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    Re: Oh wow, the flatbeds are coming out

    Obviously want a BEV plugged in whenever possible. These things require planning and must stick to the plan. We'll see how it goes, but to me it seems PHV has better chance for mainstream until we can get to another fuel source besides gas (HFCV, etc...)
  7. xs650

    xs650 Senior Member

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    Re: Oh wow, the flatbeds are coming out



    Harbor freight has some inexpensive gasoline generators on sale, they could convert their Leafs to a hybrid for less than $500:D

    I think the leaf is a great car and will serve the more astute Leaf owners very well but as you suggest, the bad PR will be coming from the less than fully astute..

    To put it in perspective, several Prius owners have gone into apoplexy at the thought that other owners would run a Gen III past "0 Miles". At 0 miles on the Gen III display, a Prius has close to the same range remaining as fully charged Leaf .:cool:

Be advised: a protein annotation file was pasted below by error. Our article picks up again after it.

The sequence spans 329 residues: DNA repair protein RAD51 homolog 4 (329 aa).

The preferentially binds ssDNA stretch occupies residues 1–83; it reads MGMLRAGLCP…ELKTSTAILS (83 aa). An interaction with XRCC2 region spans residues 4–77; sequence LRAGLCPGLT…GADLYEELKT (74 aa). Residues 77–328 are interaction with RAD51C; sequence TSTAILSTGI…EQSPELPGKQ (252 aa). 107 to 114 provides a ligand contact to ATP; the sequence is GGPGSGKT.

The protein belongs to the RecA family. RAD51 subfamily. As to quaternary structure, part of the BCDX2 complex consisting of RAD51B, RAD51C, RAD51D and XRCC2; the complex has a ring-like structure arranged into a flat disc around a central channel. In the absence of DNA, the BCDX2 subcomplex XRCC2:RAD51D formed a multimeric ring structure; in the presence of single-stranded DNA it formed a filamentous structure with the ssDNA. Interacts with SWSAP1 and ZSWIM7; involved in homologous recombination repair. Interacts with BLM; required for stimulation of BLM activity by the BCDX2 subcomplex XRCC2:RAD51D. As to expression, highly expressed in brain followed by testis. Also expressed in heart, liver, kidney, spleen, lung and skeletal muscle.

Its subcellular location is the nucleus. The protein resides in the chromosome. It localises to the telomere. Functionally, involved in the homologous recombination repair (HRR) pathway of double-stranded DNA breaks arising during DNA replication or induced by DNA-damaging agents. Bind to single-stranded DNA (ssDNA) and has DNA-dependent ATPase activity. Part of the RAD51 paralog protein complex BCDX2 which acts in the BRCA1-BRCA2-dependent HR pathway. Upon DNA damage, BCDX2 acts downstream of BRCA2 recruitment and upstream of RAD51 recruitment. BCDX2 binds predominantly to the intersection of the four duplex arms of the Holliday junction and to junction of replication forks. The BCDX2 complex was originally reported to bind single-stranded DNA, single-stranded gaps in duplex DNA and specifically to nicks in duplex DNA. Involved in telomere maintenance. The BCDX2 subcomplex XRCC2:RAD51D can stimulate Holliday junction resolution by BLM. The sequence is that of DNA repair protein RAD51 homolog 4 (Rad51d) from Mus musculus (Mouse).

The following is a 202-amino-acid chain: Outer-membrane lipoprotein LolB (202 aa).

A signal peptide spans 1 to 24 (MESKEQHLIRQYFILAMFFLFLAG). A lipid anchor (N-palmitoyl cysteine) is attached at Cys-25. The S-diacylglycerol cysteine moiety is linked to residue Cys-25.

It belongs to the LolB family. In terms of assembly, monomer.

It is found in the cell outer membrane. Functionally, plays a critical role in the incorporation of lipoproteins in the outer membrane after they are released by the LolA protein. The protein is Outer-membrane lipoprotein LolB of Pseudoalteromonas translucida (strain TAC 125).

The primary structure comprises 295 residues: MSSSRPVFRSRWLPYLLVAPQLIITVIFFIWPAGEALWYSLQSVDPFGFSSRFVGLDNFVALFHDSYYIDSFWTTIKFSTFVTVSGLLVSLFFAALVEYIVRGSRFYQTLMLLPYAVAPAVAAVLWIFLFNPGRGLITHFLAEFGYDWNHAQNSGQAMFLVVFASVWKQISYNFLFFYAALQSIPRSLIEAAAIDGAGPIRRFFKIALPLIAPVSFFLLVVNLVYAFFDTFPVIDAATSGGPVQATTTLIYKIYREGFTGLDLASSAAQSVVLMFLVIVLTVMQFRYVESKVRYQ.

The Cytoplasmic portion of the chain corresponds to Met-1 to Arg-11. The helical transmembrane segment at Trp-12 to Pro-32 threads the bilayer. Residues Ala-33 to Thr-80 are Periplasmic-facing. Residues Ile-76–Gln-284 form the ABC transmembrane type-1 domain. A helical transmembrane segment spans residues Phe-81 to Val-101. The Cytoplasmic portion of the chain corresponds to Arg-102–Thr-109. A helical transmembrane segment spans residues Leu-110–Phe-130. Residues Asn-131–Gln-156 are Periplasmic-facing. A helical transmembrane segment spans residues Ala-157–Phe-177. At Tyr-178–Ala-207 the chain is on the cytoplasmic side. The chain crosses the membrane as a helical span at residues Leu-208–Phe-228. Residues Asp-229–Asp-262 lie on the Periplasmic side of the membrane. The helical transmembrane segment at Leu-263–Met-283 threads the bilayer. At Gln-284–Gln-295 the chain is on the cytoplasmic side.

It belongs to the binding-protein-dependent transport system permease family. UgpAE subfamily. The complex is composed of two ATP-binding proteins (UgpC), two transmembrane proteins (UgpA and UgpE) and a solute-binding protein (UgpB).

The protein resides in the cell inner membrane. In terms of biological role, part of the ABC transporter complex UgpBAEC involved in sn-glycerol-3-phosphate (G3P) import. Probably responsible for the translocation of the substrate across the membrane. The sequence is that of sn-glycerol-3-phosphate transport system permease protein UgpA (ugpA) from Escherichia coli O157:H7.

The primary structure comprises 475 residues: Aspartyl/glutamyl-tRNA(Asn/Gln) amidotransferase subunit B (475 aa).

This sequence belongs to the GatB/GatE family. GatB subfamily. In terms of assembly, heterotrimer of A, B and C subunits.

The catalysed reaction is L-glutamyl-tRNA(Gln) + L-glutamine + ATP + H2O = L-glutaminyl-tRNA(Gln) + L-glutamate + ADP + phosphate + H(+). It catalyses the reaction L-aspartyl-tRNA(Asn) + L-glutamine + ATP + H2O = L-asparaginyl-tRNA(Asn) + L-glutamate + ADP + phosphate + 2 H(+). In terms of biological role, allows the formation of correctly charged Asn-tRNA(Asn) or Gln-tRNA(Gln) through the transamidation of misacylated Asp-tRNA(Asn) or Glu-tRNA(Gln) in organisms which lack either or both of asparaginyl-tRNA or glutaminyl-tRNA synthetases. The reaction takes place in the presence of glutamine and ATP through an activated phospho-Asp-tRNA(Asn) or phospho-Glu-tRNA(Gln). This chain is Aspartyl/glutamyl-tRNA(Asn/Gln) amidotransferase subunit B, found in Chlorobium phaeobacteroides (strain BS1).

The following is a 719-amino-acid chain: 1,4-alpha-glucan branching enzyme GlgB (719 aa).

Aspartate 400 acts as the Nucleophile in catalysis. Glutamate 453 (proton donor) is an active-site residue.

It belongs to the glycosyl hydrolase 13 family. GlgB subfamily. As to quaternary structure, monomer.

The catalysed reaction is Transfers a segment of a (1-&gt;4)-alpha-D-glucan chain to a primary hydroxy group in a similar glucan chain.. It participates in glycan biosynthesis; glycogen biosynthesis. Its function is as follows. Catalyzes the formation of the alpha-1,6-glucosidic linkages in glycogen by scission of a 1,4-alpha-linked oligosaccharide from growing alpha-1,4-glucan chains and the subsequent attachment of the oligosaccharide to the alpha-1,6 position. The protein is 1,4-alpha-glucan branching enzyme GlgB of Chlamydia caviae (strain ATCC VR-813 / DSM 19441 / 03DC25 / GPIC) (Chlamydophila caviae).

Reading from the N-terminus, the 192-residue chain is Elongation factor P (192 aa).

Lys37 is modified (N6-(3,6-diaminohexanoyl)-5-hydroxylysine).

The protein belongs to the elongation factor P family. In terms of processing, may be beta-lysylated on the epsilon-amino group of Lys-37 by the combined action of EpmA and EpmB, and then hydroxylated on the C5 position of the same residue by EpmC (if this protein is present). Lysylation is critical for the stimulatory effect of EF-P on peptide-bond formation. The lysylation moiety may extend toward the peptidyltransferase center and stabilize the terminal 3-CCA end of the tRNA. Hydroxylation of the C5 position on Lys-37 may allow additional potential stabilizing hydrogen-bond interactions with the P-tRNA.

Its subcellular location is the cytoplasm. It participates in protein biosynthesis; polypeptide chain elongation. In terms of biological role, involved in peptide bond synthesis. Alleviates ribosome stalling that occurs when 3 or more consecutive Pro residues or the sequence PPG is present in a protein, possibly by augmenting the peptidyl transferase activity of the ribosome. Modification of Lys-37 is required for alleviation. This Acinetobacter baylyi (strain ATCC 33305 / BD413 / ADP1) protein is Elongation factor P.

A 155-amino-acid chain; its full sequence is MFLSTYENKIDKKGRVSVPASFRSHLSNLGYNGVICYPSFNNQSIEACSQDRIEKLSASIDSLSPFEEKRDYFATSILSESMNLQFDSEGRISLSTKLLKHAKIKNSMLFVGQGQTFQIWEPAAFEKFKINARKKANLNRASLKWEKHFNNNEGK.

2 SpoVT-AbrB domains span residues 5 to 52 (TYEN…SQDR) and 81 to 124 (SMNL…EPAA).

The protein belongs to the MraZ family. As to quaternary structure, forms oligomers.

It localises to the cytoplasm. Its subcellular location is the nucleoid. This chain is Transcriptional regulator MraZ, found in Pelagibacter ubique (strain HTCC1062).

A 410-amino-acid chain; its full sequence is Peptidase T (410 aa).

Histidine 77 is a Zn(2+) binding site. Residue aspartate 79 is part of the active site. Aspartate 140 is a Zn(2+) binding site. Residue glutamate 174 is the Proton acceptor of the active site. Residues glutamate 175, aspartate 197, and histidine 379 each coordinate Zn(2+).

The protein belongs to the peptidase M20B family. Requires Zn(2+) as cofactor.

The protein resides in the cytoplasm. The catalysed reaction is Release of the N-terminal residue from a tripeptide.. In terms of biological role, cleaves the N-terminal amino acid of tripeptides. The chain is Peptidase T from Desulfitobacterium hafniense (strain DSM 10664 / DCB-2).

8. dbcassidy

    dbcassidy Toyota Hybrid Nation, 5 Million Strong

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    Re: Oh wow, the flatbeds are coming out



    I am missing something with this thread. What car are you referring to that you are driving. Could you please be more clear on this. We would like to assist you, but need more info on vehicle, age, condition.

    Thank you,

    DBCassidy
  9. Skoorbmax

    Skoorbmax Senior Member

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    Re: Oh wow, the flatbeds are coming out

    For Nissan's sake I hope these do not become common threads.

    I've said it before. If a guy gives this to his wife and kids to shuttle around it will take a single event of being stuck no the side of the road before his wife is saying get this thing out of my face, we're going back to a gas car.

    I read before that the range indicator on this was exceedingly conservative. I'm surprised people are hitting the limit with supposed miles left.

    Yep! My wife regularly runs down to 0 which is strange considering in other cars she's always hated it, but she unquestioningly trusts the 0 mile range. And we know from reading here that worse-case when it hits 0 miles is 50 miles left and you may get up to 100 out of it. Maybe toyota doesn't want to have pictures on the net of people run out of gas in their Prius.